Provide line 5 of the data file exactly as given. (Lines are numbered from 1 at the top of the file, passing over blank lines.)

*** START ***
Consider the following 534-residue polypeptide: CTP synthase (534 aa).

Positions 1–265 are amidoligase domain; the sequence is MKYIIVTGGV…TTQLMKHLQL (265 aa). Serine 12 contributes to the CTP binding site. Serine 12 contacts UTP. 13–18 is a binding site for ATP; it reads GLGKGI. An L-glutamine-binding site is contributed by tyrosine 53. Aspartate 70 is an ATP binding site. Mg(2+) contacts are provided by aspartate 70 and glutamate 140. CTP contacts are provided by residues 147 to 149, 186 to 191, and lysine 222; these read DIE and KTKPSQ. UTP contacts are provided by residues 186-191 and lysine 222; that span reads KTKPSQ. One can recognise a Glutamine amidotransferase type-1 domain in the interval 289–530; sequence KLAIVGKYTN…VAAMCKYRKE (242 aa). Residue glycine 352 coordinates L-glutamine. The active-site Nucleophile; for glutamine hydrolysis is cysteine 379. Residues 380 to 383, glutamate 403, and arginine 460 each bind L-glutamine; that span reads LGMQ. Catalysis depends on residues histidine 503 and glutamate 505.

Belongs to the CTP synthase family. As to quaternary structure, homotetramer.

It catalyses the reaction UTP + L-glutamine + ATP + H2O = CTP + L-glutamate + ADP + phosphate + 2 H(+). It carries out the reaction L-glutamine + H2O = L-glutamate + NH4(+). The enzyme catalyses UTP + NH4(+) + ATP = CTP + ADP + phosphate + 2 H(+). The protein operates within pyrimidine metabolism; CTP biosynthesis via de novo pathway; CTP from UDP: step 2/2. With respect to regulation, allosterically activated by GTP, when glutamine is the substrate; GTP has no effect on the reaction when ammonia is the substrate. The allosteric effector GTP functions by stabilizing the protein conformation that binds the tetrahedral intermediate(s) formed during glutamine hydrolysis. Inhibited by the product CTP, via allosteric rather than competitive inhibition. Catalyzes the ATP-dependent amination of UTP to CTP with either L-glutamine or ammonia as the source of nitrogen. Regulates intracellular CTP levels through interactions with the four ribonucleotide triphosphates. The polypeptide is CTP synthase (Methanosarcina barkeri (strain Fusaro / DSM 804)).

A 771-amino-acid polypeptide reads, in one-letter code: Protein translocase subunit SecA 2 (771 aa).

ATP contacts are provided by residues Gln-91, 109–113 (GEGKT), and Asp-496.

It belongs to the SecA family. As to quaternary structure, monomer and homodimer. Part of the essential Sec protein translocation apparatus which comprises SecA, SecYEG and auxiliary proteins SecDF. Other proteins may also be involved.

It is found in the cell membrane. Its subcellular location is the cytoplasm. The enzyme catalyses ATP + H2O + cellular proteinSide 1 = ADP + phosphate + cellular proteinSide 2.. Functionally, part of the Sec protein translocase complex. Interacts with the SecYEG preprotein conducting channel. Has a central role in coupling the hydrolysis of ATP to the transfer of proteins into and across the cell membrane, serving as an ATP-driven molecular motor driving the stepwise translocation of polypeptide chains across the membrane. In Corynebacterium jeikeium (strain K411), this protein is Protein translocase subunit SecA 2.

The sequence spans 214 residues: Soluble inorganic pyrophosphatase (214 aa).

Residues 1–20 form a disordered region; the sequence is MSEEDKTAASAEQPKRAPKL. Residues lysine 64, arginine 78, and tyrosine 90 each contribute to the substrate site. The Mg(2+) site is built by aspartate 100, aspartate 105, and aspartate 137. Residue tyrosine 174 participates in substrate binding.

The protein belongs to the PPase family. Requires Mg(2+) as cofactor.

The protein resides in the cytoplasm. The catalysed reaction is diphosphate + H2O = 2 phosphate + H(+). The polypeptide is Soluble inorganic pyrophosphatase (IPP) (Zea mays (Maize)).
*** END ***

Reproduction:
A 771-amino-acid polypeptide reads, in one-letter code: Protein translocase subunit SecA 2 (771 aa).